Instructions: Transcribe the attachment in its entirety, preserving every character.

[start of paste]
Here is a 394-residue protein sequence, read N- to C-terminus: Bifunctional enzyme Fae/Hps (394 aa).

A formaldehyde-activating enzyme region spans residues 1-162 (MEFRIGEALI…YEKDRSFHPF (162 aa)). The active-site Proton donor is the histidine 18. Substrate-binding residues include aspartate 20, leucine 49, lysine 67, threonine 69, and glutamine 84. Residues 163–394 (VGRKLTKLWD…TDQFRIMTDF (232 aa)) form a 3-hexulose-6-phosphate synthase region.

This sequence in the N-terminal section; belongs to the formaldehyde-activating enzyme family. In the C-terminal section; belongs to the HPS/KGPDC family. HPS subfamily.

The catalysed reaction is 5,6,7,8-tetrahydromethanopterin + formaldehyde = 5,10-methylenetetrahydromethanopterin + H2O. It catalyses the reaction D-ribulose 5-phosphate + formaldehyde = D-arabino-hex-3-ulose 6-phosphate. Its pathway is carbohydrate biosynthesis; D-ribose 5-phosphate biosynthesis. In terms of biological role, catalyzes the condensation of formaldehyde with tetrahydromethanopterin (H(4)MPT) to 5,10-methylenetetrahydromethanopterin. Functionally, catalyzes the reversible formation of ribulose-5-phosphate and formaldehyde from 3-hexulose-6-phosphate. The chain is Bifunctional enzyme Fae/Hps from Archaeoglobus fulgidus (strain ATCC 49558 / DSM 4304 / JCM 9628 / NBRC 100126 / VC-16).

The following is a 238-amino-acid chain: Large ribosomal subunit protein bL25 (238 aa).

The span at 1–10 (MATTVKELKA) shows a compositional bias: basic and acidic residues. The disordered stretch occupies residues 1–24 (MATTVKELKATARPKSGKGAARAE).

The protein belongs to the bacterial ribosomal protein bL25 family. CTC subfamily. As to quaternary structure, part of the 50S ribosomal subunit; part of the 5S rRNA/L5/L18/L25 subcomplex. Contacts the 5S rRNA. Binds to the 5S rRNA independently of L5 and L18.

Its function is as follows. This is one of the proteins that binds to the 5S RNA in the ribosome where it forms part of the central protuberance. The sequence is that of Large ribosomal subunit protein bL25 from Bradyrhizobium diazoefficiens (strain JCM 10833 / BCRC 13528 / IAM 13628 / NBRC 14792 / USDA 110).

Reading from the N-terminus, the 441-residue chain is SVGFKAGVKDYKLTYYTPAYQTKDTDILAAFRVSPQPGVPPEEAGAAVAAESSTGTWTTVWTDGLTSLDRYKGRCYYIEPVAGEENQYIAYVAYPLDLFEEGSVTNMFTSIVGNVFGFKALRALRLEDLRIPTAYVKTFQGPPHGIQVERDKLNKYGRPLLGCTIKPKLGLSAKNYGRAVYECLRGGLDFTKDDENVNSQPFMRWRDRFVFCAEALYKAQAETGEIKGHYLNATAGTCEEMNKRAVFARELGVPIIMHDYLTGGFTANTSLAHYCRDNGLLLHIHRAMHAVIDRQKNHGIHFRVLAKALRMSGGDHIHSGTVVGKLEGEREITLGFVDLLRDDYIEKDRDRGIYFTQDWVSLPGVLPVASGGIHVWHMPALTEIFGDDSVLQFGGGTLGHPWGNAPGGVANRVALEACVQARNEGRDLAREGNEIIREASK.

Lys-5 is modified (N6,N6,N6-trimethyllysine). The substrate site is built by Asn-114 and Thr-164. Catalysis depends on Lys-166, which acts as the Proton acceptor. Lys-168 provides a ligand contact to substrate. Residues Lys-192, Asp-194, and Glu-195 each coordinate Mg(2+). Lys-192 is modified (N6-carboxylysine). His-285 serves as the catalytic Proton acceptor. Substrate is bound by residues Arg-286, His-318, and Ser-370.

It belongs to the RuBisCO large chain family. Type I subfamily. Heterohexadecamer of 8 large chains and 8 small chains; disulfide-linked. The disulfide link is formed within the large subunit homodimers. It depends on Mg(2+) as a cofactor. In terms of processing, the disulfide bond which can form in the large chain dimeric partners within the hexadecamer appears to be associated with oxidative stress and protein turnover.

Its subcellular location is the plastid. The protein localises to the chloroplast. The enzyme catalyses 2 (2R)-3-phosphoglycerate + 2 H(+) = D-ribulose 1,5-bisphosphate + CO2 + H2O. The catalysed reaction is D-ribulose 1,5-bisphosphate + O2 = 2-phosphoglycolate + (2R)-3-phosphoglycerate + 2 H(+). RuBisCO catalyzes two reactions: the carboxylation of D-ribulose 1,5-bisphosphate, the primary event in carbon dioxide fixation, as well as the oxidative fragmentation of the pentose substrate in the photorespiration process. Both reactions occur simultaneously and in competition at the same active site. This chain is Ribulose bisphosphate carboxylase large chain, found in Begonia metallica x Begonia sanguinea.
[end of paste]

Here is a 394-residue protein sequence, read N- to C-terminus: Bifunctional enzyme Fae/Hps (394 aa).

A formaldehyde-activating enzyme region spans residues 1-162 (MEFRIGEALI…YEKDRSFHPF (162 aa)). The active-site Proton donor is the histidine 18. Substrate-binding residues include aspartate 20, leucine 49, lysine 67, threonine 69, and glutamine 84. Residues 163–394 (VGRKLTKLWD…TDQFRIMTDF (232 aa)) form a 3-hexulose-6-phosphate synthase region.

This sequence in the N-terminal section; belongs to the formaldehyde-activating enzyme family. In the C-terminal section; belongs to the HPS/KGPDC family. HPS subfamily.

The catalysed reaction is 5,6,7,8-tetrahydromethanopterin + formaldehyde = 5,10-methylenetetrahydromethanopterin + H2O. It catalyses the reaction D-ribulose 5-phosphate + formaldehyde = D-arabino-hex-3-ulose 6-phosphate. Its pathway is carbohydrate biosynthesis; D-ribose 5-phosphate biosynthesis. In terms of biological role, catalyzes the condensation of formaldehyde with tetrahydromethanopterin (H(4)MPT) to 5,10-methylenetetrahydromethanopterin. Functionally, catalyzes the reversible formation of ribulose-5-phosphate and formaldehyde from 3-hexulose-6-phosphate. The chain is Bifunctional enzyme Fae/Hps from Archaeoglobus fulgidus (strain ATCC 49558 / DSM 4304 / JCM 9628 / NBRC 100126 / VC-16).

The following is a 238-amino-acid chain: Large ribosomal subunit protein bL25 (238 aa).

The span at 1–10 (MATTVKELKA) shows a compositional bias: basic and acidic residues. The disordered stretch occupies residues 1–24 (MATTVKELKATARPKSGKGAARAE).

The protein belongs to the bacterial ribosomal protein bL25 family. CTC subfamily. As to quaternary structure, part of the 50S ribosomal subunit; part of the 5S rRNA/L5/L18/L25 subcomplex. Contacts the 5S rRNA. Binds to the 5S rRNA independently of L5 and L18.

Its function is as follows. This is one of the proteins that binds to the 5S RNA in the ribosome where it forms part of the central protuberance. The sequence is that of Large ribosomal subunit protein bL25 from Bradyrhizobium diazoefficiens (strain JCM 10833 / BCRC 13528 / IAM 13628 / NBRC 14792 / USDA 110).

Reading from the N-terminus, the 441-residue chain is SVGFKAGVKDYKLTYYTPAYQTKDTDILAAFRVSPQPGVPPEEAGAAVAAESSTGTWTTVWTDGLTSLDRYKGRCYYIEPVAGEENQYIAYVAYPLDLFEEGSVTNMFTSIVGNVFGFKALRALRLEDLRIPTAYVKTFQGPPHGIQVERDKLNKYGRPLLGCTIKPKLGLSAKNYGRAVYECLRGGLDFTKDDENVNSQPFMRWRDRFVFCAEALYKAQAETGEIKGHYLNATAGTCEEMNKRAVFARELGVPIIMHDYLTGGFTANTSLAHYCRDNGLLLHIHRAMHAVIDRQKNHGIHFRVLAKALRMSGGDHIHSGTVVGKLEGEREITLGFVDLLRDDYIEKDRDRGIYFTQDWVSLPGVLPVASGGIHVWHMPALTEIFGDDSVLQFGGGTLGHPWGNAPGGVANRVALEACVQARNEGRDLAREGNEIIREASK.

Lys-5 is modified (N6,N6,N6-trimethyllysine). The substrate site is built by Asn-114 and Thr-164. Catalysis depends on Lys-166, which acts as the Proton acceptor. Lys-168 provides a ligand contact to substrate. Residues Lys-192, Asp-194, and Glu-195 each coordinate Mg(2+). Lys-192 is modified (N6-carboxylysine). His-285 serves as the catalytic Proton acceptor. Substrate is bound by residues Arg-286, His-318, and Ser-370.

It belongs to the RuBisCO large chain family. Type I subfamily. Heterohexadecamer of 8 large chains and 8 small chains; disulfide-linked. The disulfide link is formed within the large subunit homodimers. It depends on Mg(2+) as a cofactor. In terms of processing, the disulfide bond which can form in the large chain dimeric partners within the hexadecamer appears to be associated with oxidative stress and protein turnover.

Its subcellular location is the plastid. The protein localises to the chloroplast. The enzyme catalyses 2 (2R)-3-phosphoglycerate + 2 H(+) = D-ribulose 1,5-bisphosphate + CO2 + H2O. The catalysed reaction is D-ribulose 1,5-bisphosphate + O2 = 2-phosphoglycolate + (2R)-3-phosphoglycerate + 2 H(+). RuBisCO catalyzes two reactions: the carboxylation of D-ribulose 1,5-bisphosphate, the primary event in carbon dioxide fixation, as well as the oxidative fragmentation of the pentose substrate in the photorespiration process. Both reactions occur simultaneously and in competition at the same active site. This chain is Ribulose bisphosphate carboxylase large chain, found in Begonia metallica x Begonia sanguinea.